Wednesday March 6, 2013
Lights out by 6pm, families in Kg Tanjung Kapor stay quiet and fearful
SEMPORNA: For the past three nights, Norsiah Dahalan and her sisters have been moving about in the dark in their home at Kg Tanjung Kapor.
“We are afraid to switch on the lights as we don't know if there are gunmen wandering around our kampung, and we don't want to be seen,” she said at noon yesterday.
“We have a little light outside so that we can see if there are people milling about.”
Kg Tanjung Kapor is a water village with easy access to the sea and many use it freely to enter and leave Semporna.
Norsiah was relieved to hear news of the Sulu gunmen at Kg Tanduo being defeated by Malaysian security forces.
“However, we can't let our guard down because we don't know if the situation has been resolved once and for all, or whether it will flare up in other places.
“We're all still afraid. And I'm still going to switch my lights off for the next few days just in case,” she said. “We don't know if those still out there will take revenge.”
The school at Kg Tanjung Kapor has been closed since six policemen were killed in a shootout at the Simunul water village, about 9km from Norsiah's home on Saturday night.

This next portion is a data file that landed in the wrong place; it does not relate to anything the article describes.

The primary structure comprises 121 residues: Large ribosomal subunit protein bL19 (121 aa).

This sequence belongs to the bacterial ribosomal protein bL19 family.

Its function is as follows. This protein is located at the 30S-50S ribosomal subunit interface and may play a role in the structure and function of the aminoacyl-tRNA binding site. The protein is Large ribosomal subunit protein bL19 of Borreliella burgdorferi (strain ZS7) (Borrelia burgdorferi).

The village is quiet in the evenings too as people are afraid to go out after nightfall.
Fisherman Juhanti Jailani, 58, hasn't been sleeping much.
“Even if I hear a slight noise, I wake up,” he said.
His family has dinner by 5pm these days because they, too, do not switch on the lights.
“Before this, I used to shut the door only at 9pm, but now I lock it by 6pm,” he said.
Juhanti has not gone out to sea for the past three days.
“We are scared the gunmen might kidnap us,” said the father of nine and grandfather of three, whose extended family stays with him.
He has been digging into his savings for their day-to-day expenses and fears the money will run out soon.
“We can't stock up much food at home because I have so many children and grandchildren.
“I am hoping the situation returns to normal so I can go back to fish,” he said.
His worries are compounded by the fact that many people use the village pathways and they do not know who they are.
“We don't know if they are bringing in arms, or if they are security personnel.”
His wife Musaniah Abd Sara, 45, said the villagers had recently started to ask people passing through who they were and where they were headed.
Seven-month pregnant Shima Sadiq and her husband have a shop in the village, but now close it at 6pm.
She goes to her relative's place, away from the water village, to sleep at night.
“I dare not sleep here now,” she said.
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